White House adviser David Axelrod said the administration expects House Democrats, including Speaker Nancy Pelosi, to back the compromise tax package negotiated by President Barack Obama and the Republicans.
“At the end of the day no one wants to see taxes go up for 150 million Americans on January 1st,” Axelrod said on CNN’s “State of the Union” program. “This framework represents a compromise that both sides can accept and we can’t change it in major ways and expect that this thing is going to pass.”
The administration is in talks with House Democrats who have objected to keeping Bush-era tax cuts for the wealthiest Americans and to an estate-tax provision that would set the top rate at 35 percent after a $5 million tax-free allowance per individual, Axelrod said.
The agreement Obama announced Dec. 6 would temporarily sustain the tax cuts for all income levels. The president said the compromise was needed to break a deadlock with congressional Republicans who vowed to block tax cuts for middle-income Americans if those for individuals earning more than $200,000 and couples earning more than $250,000 weren’t extended, too.
House Democrats held a nonbinding vote Dec. 9 to prevent the tax compromise from being voted on in the House of Representatives, unless changes are made. The Senate will take up the estimated $857 billion proposal this week.
Obama, 49, inherited an economy in crisis. Joblessness, which reached a 26-year high of 10.1 percent in October 2009, stood at 9.8 percent nationwide last month. Republicans in the Nov. 2 midterm election gained control of the House in the next congressional session and made gains in the U.S. Senate.
Austan Goolsbee, chairman of the White House Council of Economic Advisers, said unemployment may decrease as a result of the tax package.
“I understand that the high-income tax cuts are a bitter pill to swallow but what the president was able to get was substantially bigger than that,” Goolsbee said on NBC’s “Meet the Press.”
Goolsbee pointed to incentives for businesses, payroll tax cuts for 150 million workers and money for college education as gains Obama made by giving in to Republicans on extension of tax cuts for higher-income individuals.
Democratic lawmakers in the House of Representatives feel “left out,” after Obama negotiated the tax package with Republicans, Representative Elijah Cummings, a Maryland Democrat, told CNN’s ‘State of the Union.’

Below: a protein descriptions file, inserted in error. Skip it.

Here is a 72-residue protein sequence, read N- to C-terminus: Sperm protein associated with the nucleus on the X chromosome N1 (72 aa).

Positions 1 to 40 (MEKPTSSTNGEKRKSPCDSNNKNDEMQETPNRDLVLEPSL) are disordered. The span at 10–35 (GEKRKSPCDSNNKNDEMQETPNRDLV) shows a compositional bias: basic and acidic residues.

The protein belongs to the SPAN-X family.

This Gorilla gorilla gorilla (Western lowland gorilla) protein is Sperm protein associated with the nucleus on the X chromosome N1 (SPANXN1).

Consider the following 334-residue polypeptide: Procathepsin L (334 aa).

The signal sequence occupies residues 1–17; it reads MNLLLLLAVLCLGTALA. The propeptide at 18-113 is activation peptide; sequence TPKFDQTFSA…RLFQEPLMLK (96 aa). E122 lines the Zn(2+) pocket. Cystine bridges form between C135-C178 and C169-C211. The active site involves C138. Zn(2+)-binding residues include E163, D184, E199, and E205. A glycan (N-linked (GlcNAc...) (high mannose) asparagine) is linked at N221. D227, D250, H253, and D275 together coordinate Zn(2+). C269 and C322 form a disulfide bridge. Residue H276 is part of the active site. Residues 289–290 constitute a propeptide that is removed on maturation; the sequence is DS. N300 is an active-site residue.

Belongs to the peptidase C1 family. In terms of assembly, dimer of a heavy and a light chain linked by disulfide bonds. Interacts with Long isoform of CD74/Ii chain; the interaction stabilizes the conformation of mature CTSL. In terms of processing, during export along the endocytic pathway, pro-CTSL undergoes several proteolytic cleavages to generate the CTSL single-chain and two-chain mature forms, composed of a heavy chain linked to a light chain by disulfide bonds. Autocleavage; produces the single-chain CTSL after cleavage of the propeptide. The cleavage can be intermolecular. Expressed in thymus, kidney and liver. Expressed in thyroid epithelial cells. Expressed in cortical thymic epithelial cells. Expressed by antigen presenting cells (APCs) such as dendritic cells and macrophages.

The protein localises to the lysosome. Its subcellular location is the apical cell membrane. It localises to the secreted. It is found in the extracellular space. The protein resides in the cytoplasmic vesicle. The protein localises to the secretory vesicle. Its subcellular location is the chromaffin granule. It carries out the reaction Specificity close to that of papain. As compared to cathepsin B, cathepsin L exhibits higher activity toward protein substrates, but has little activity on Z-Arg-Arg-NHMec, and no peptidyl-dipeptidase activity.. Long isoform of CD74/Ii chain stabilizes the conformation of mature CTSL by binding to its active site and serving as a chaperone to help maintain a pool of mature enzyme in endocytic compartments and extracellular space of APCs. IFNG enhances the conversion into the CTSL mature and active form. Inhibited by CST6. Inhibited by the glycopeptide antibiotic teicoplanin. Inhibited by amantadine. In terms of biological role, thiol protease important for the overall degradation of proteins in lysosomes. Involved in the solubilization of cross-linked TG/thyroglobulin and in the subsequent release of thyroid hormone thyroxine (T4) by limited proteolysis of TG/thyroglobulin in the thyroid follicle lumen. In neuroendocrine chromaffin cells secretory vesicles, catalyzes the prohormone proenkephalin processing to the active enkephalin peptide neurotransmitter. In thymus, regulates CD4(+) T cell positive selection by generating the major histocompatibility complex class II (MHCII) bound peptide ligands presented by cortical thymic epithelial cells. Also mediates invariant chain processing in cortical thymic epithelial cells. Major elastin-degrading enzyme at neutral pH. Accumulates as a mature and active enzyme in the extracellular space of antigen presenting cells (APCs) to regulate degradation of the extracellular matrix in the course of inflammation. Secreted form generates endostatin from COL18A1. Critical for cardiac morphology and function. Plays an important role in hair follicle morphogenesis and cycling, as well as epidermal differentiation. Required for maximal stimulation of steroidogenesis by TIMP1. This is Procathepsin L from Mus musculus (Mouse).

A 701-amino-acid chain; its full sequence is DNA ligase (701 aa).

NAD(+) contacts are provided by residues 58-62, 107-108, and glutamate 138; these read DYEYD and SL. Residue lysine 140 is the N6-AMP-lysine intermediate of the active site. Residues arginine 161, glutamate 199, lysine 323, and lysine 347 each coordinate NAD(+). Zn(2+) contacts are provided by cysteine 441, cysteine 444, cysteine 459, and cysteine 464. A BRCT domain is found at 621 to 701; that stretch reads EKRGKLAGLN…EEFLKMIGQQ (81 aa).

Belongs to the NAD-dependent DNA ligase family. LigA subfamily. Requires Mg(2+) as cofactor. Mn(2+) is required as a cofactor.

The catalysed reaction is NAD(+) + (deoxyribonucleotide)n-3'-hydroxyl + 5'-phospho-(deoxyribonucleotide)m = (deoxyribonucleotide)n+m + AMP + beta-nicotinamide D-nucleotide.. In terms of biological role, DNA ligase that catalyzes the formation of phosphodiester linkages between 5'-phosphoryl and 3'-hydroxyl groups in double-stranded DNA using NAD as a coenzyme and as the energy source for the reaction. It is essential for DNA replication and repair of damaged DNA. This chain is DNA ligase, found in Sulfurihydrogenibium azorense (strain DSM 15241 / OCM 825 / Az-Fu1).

“There are some principled concerns we have,” Cummings said. “It’s not some purist ideological theories.”
The U.S. budget deficit would be exacerbated if Congress approved the tax package, Cummings said. Republicans would later blame the shortfall on Obama and Democratic lawmakers, using it to cut programs, Cummings said.
Representative Jim McDermott, Democrat of Washington, told CNN that if the current lame-duck session of Congress failed to pass the tax package, the new Republican majority in the House could “reinstate tax cuts for the wealthy on their own” when they take over in January. “They simply want us to do it so that it becomes Obama’s tax cuts.”
Still, both lawmakers said Speaker Nancy Pelosi is likely to bring the tax package to a vote and it’s likely to pass in Congress after “sweeteners” are added to satisfy opponents.
Cummings said he would not vote in favor of the compromise tax package.
The extension of tax cuts is temporary, Axelrod told ABC’s “This Week.’”
“In the long term, these are not going to have impacts on our deficits,” Axelrod said. “For the next few years, it will.”
Based on tax-cut extensions negotiated by Obama, “almost every economist has raised their estimation of what our growth will be in 2011,” Axelrod said.
Asked on CNN if Obama is likely to face a challenge from within the party in the 2012 elections, Axelrod said the president continues to enjoy support among Democrats.
“I really don’t expect” a primary challenge, Axelrod told CNN. “I see strong support for this president. They understand he’s trying hard and see what we have accomplished.”
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